The food issues aren’t as blatant as they used to be. There are small paintings showing chocolate cake being stuffed into the mouth that hang next to a film still of a nurse screaming in horror, but the giant mouths dripping chocolate icing are gone. Now Michelle Brandley’s depictions of self-abuse are more ambiguous but just as disturbing, and just as topical.The 31-year-old Fort Worth-based artist is having her first solo show at Artspace111; the demons that drive her are also the ones that have propelled her career. Eating disorders and a negative body image are the leitmotif of her painting. In the past year she has broadened her self-flagellation in drawings and screen prints and on video, all with the underlying themes of perfection and the impossibility of attaining it. She acknowledges that she is hard on herself but kinder to women in general than was abstract painter Willem de Kooning. In her large painting Woman Woman, she combines perfect legs (an image she uses frequently) with de Kooning’s abstract painting effects from his famously misogynistic work, Woman , I.“I was interested in the comparison,” Brandley says. “People who know art will get the reference. I was also interested in the way he painted.” It was a challenge.Brandley has a thinly applied, meticulous painting style; de Kooning’s paint was thick and abstract. To replicate his, she had to paint in her style with his colors and shapes. The passages are recognizable as de Kooning, and they add another layer of hate to the subject. As she continues with thoughts on perfection, Brandley’s images are becoming more ambiguous. Now the perfect legs (belonging to a friend from college) are often surrounded by careful renderings of plastic grocery store bags. The bags are beautiful in her paintings, but they have a lot of negative connotations for Brandley.“The idea of bags in general are negative — I think of suffocation, the old bag, saggy baggy, The Saggy Baggy Elephant, a childhood book,” she says. “There are many creepy things about bags and trash.” They are in almost all of her new paintings.Her new drawings are of a decaying palm tree and its many stages of death, and her attempts to write the word “perfect” perfectly. She found workbooks from the 19th century on how to write in the Spencerian handwriting method. There were little phrases in the handbooks to repeat. “Up Right Do Right Make All Right” was one. She co-opted it for the title for her exhibition. She didn’t attempt to write it. She only attempted the word “perfect.” A large print of her attempts hangs on the gallery wall. With each misstep, she began again. She videotaped her efforts in attempting perfection, and it plays alongside the drawing. She never did achieve it, or maybe she did, but she didn’t recognize it because she would keep stopping and restarting. Would Brandley recognize perfection? Or even a close proximity? Another little Spencerian bromide she found was “Polite People Please Their Friends.” She considered this for a title, too, as the sentiment was all too familiar. “In high school I thought I was ‘The Attack of the 50 Foot Woman,’ I was so insecure. I thought I was a monster, but I look back at all my school pictures and I was like every other girl,” she says. “I thought everyone didn’t like me because I was so insecure; I was insecure because I thought they didn’t like me.” It was a vicious cycle, one she thinks might have been broken if she could have gotten some help. “Maybe if I had talked to someone,” she muses. But where would her art be if she had? There might not be anyone to lovingly paint the feeling of being outsized in a world of miniatures. Who else would admit to guzzling the chocolate icing straight out of the bowl — not just scraping out the leftovers, but chugging the mother lode? She still doesn’t recognize that the insecurities she feels now are common to many young women — also old women and men both young and old. At least Brandley has an outlet for these undermining devils, and she isn’t afraid to embrace them on canvas. The photographer has arrived and is ready to take her photograph. She fusses with her hair, she worries about her clothing choices. Finally she sits down and then begins to fidget.“Make me look perfect,” she says.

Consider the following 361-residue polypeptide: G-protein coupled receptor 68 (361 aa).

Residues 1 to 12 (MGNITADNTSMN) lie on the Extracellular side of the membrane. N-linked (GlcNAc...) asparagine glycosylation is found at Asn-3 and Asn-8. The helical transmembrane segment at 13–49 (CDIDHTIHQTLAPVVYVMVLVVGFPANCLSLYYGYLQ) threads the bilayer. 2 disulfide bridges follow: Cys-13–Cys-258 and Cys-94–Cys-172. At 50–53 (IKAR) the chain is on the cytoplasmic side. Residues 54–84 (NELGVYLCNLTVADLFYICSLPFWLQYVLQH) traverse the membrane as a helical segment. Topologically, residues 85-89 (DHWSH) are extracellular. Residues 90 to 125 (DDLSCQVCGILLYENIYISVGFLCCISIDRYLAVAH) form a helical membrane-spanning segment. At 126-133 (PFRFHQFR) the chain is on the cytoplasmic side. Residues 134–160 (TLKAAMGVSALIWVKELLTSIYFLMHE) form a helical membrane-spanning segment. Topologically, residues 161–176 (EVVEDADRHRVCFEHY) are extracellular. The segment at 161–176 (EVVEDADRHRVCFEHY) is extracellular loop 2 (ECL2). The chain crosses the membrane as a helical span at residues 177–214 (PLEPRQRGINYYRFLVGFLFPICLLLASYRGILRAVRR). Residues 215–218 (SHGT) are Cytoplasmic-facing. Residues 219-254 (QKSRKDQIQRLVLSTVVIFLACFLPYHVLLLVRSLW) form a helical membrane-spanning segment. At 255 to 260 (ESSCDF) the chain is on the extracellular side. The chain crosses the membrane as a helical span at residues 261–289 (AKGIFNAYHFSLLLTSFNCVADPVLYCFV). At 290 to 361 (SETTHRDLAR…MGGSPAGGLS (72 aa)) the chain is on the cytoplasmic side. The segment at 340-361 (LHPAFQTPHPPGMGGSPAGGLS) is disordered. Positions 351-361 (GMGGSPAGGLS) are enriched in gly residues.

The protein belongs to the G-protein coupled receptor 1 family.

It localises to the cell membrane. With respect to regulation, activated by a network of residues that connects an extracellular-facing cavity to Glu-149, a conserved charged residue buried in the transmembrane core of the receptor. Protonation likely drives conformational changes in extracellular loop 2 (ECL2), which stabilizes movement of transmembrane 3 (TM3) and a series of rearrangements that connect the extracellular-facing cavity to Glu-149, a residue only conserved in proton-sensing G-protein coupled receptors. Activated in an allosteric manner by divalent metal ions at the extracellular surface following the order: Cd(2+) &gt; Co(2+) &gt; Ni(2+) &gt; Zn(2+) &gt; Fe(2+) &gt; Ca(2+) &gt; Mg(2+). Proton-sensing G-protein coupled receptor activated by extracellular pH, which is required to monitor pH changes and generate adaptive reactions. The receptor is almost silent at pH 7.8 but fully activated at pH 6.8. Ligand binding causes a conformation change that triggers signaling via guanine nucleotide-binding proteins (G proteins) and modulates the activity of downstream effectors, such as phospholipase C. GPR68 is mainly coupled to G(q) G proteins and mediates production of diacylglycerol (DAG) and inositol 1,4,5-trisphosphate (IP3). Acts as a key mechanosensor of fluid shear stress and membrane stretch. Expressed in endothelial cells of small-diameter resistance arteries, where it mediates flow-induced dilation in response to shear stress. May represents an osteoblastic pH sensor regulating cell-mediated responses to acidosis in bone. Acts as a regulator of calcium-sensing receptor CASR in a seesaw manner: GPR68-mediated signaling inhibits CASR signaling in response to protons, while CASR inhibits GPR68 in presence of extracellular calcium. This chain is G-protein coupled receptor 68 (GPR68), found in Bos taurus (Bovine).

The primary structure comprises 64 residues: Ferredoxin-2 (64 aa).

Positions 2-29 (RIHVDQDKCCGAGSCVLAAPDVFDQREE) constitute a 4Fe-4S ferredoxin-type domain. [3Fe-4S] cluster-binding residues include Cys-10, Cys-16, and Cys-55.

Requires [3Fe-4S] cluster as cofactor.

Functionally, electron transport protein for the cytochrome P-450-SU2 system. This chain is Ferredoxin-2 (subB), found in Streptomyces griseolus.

Gaile Robinson, 817-390-7113 Twitter: @GaileRobinson